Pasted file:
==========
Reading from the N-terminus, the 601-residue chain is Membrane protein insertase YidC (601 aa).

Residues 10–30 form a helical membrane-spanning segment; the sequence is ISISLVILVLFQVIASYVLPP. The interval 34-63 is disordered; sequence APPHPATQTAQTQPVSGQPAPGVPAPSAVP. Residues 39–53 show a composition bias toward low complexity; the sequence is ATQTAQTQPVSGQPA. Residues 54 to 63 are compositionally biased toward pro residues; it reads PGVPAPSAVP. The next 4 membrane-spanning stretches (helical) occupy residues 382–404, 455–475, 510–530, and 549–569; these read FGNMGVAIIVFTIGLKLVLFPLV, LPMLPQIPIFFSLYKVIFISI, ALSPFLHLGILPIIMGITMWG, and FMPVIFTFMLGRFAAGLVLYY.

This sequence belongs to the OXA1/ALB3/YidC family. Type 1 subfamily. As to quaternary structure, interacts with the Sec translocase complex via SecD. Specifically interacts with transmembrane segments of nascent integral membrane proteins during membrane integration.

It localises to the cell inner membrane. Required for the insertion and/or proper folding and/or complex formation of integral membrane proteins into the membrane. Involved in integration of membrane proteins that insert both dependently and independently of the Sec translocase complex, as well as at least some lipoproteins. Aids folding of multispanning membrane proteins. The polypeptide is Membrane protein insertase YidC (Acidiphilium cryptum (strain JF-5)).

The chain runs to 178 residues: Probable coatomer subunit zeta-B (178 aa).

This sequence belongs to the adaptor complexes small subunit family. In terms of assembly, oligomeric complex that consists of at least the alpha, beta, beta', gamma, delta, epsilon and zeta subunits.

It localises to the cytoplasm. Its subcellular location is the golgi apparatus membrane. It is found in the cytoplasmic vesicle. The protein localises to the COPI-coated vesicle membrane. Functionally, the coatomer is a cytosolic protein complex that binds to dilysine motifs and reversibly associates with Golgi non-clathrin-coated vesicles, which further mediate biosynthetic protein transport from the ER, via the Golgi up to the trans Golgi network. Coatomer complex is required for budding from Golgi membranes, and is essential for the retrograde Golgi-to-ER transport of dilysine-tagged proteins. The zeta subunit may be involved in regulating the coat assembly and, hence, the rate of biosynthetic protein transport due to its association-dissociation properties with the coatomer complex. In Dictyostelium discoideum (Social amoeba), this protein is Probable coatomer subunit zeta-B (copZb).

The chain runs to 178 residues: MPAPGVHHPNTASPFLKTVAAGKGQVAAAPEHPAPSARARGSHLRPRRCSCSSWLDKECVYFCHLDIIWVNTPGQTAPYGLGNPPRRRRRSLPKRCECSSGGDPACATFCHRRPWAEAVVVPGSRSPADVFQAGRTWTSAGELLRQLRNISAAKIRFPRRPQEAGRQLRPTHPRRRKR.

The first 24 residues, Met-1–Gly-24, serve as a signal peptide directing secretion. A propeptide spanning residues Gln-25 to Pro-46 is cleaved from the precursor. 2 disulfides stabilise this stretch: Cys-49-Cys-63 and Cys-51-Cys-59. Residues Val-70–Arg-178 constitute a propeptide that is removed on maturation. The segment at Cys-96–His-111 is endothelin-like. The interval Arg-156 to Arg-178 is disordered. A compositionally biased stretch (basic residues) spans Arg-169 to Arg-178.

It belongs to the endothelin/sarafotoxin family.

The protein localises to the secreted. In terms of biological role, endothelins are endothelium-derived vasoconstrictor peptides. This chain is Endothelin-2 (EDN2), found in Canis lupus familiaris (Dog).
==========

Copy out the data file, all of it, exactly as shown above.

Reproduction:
Reading from the N-terminus, the 601-residue chain is Membrane protein insertase YidC (601 aa).

Residues 10–30 form a helical membrane-spanning segment; the sequence is ISISLVILVLFQVIASYVLPP. The interval 34-63 is disordered; sequence APPHPATQTAQTQPVSGQPAPGVPAPSAVP. Residues 39–53 show a composition bias toward low complexity; the sequence is ATQTAQTQPVSGQPA. Residues 54 to 63 are compositionally biased toward pro residues; it reads PGVPAPSAVP. The next 4 membrane-spanning stretches (helical) occupy residues 382–404, 455–475, 510–530, and 549–569; these read FGNMGVAIIVFTIGLKLVLFPLV, LPMLPQIPIFFSLYKVIFISI, ALSPFLHLGILPIIMGITMWG, and FMPVIFTFMLGRFAAGLVLYY.

This sequence belongs to the OXA1/ALB3/YidC family. Type 1 subfamily. As to quaternary structure, interacts with the Sec translocase complex via SecD. Specifically interacts with transmembrane segments of nascent integral membrane proteins during membrane integration.

It localises to the cell inner membrane. Required for the insertion and/or proper folding and/or complex formation of integral membrane proteins into the membrane. Involved in integration of membrane proteins that insert both dependently and independently of the Sec translocase complex, as well as at least some lipoproteins. Aids folding of multispanning membrane proteins. The polypeptide is Membrane protein insertase YidC (Acidiphilium cryptum (strain JF-5)).

The chain runs to 178 residues: Probable coatomer subunit zeta-B (178 aa).

This sequence belongs to the adaptor complexes small subunit family. In terms of assembly, oligomeric complex that consists of at least the alpha, beta, beta', gamma, delta, epsilon and zeta subunits.

It localises to the cytoplasm. Its subcellular location is the golgi apparatus membrane. It is found in the cytoplasmic vesicle. The protein localises to the COPI-coated vesicle membrane. Functionally, the coatomer is a cytosolic protein complex that binds to dilysine motifs and reversibly associates with Golgi non-clathrin-coated vesicles, which further mediate biosynthetic protein transport from the ER, via the Golgi up to the trans Golgi network. Coatomer complex is required for budding from Golgi membranes, and is essential for the retrograde Golgi-to-ER transport of dilysine-tagged proteins. The zeta subunit may be involved in regulating the coat assembly and, hence, the rate of biosynthetic protein transport due to its association-dissociation properties with the coatomer complex. In Dictyostelium discoideum (Social amoeba), this protein is Probable coatomer subunit zeta-B (copZb).

The chain runs to 178 residues: MPAPGVHHPNTASPFLKTVAAGKGQVAAAPEHPAPSARARGSHLRPRRCSCSSWLDKECVYFCHLDIIWVNTPGQTAPYGLGNPPRRRRRSLPKRCECSSGGDPACATFCHRRPWAEAVVVPGSRSPADVFQAGRTWTSAGELLRQLRNISAAKIRFPRRPQEAGRQLRPTHPRRRKR.

The first 24 residues, Met-1–Gly-24, serve as a signal peptide directing secretion. A propeptide spanning residues Gln-25 to Pro-46 is cleaved from the precursor. 2 disulfides stabilise this stretch: Cys-49-Cys-63 and Cys-51-Cys-59. Residues Val-70–Arg-178 constitute a propeptide that is removed on maturation. The segment at Cys-96–His-111 is endothelin-like. The interval Arg-156 to Arg-178 is disordered. A compositionally biased stretch (basic residues) spans Arg-169 to Arg-178.

It belongs to the endothelin/sarafotoxin family.

The protein localises to the secreted. In terms of biological role, endothelins are endothelium-derived vasoconstrictor peptides. This chain is Endothelin-2 (EDN2), found in Canis lupus familiaris (Dog).